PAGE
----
Solar Energy

Gigantic and powerful: The mirrors of the solar collectors at each of the AndaSol power plants take up a surface area of over 510,000 square meters. Photo: SCHOTT/J. Meyer
Martin Frey

Power Plants of a New Dimension

The first of three AndaSol power plants has now gone live in the south of Spain. SCHOTT provided the receivers.

AndaSol 1, the first commercially operated parabolic trough power plant in Europe, went into operation at the end of 2008. The 50-megawatt project is located on the Plateau of Guadix in the southern Spanish province of Granada. As with the Nevada Solar One power plant near Las Vegas that has been generating power since 2007, SCHOTT Solar supplied its SCHOTT PTR® 70 receiver, the core component for this plant, as well. More than 22,000 units were shipped in total.

Three power plants that are completely identical in terms of their construction are being built all at once on the Spanish plateau. Work on AndaSol 2 is well underway, while efforts to build AndaSol 3 commenced during the third quarter in 2008.

Each phase of construction takes up a two square kilometer area. All three power plants are to generate around 180 gigawatt hours of power per year, around as much as 200,000 people consume.

Two salt storage tanks each will make it possible for electricity to continue to be produced even up to 7.5 hours after the sun has set. The Solar Millennium AG, with its subsidiaries in Erlangen, Germany, is the developer of the approx. 300 million euro project. The operators are the Spanish acs-Cobra Group and Solar Millennium.

But, how does a receiver work? Sunlight is concentrated by around 80 times by a parabolic mirror onto the roughly four- meter long solar receivers from SCHOTT. The specially coated stainless steel absorber tubes are vacuum insolated by a glass cover tube that has been coated with an anti-reflective layer to minimize heat losses. In this absorber tube thermal oil is heated up to as high as 400 degrees Celsius. This produces the steam that, in turn, generates power with the help of a turbine.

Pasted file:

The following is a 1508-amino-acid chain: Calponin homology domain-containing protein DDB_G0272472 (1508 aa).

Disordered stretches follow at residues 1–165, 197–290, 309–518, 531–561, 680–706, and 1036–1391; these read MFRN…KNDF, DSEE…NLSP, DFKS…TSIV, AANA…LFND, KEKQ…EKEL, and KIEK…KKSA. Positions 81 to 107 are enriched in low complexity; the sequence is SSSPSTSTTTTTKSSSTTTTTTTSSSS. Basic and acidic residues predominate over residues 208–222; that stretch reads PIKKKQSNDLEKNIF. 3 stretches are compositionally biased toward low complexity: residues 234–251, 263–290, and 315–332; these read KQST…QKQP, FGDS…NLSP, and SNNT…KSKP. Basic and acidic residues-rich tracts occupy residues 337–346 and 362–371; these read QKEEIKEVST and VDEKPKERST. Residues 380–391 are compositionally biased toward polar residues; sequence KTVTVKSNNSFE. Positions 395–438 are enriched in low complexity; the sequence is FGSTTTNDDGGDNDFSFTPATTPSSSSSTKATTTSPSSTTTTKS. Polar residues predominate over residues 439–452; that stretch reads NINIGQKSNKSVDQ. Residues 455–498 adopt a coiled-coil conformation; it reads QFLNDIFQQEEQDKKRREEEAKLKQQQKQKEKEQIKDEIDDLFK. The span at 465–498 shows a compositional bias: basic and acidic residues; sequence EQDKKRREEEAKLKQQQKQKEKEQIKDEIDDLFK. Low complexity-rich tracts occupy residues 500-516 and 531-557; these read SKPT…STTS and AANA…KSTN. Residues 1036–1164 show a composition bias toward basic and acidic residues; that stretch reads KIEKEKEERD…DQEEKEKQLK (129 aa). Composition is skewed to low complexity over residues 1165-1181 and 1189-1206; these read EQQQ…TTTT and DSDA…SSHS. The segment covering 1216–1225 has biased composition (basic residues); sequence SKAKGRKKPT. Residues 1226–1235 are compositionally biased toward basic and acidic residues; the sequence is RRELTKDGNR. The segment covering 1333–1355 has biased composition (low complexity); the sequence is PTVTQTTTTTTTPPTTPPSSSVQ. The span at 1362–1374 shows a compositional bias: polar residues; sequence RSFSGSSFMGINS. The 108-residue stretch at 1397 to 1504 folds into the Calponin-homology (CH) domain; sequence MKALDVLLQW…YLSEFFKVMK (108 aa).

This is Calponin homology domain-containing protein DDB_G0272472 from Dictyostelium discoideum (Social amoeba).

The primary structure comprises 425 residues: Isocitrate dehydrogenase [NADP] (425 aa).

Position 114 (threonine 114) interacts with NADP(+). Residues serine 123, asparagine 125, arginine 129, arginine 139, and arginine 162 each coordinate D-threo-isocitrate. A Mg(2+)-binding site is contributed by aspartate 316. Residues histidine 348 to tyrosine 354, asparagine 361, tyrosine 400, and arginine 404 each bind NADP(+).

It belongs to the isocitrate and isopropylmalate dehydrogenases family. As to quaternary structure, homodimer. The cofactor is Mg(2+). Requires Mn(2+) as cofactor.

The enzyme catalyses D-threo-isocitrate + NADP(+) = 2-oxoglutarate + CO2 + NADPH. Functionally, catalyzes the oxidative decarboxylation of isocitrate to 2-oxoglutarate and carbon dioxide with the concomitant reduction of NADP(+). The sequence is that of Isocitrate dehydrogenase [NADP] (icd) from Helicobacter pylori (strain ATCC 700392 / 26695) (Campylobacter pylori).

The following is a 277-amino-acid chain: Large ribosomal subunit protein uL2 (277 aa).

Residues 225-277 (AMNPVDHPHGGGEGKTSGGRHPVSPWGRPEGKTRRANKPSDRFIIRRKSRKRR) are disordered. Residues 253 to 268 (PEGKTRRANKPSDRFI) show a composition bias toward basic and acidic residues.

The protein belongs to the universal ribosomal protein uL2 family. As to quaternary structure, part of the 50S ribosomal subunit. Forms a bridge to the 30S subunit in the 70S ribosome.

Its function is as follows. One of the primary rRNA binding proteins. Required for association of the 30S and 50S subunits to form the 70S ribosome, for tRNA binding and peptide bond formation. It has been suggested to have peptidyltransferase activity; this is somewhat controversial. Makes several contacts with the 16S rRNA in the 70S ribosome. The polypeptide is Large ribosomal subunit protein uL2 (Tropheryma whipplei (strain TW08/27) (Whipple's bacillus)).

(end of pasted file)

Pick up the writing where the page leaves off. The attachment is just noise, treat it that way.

Source: SCHOTT solar
The dimensions of each AndaSol power plant are rather daunting: The mirror surface makes up more than 510,000 square meters. The troughs form 156 rows that are each 600 meters in length. Four units 150 meters in length that are capable of moving independently each form one row. And each movable unit consists of 12 collector elements. These are twelve meters long and three receivers from SCHOTT are aligned along their respective caustic lines.

The receivers for AndaSol 1 and 2 were supplied by the csp site in Mitterteich, Germany. For AndaSol 3, production capacities are now available at the new facility in Aznalcóllar, near Seville.

The future prospects for Concentrated Solar Power (CSP) all over the world could hardly be any better: An area of around 300 by 300 kilometers in the Sahara, for example, would theoretically suffice to cover the global demand for power using this technology. In the U.S., additional csp power plants are planned not only in Nevada, but all across the entire South West. There are also plans and projects for the region around the Mediterranean, in Egypt, for example.

The race for subsidies is now going on in Spain. The feed-in tariffs for csp power plants are capped at 500 megawatts until 2010. As soon as 85 percent of this has been linked with the grid, there will be a grace period of at least twelve months. So, there is reason for hope that between 700 and 900 megawatts will actually get to enjoy the incentive of 26.93 cents per kilowatt hours for 25 years.

The Spanish Government is expected to approve the legis­lation on the compensation that will follow it in 2009. The ­industry strongly expects Spanish politicians to continue to support this technology.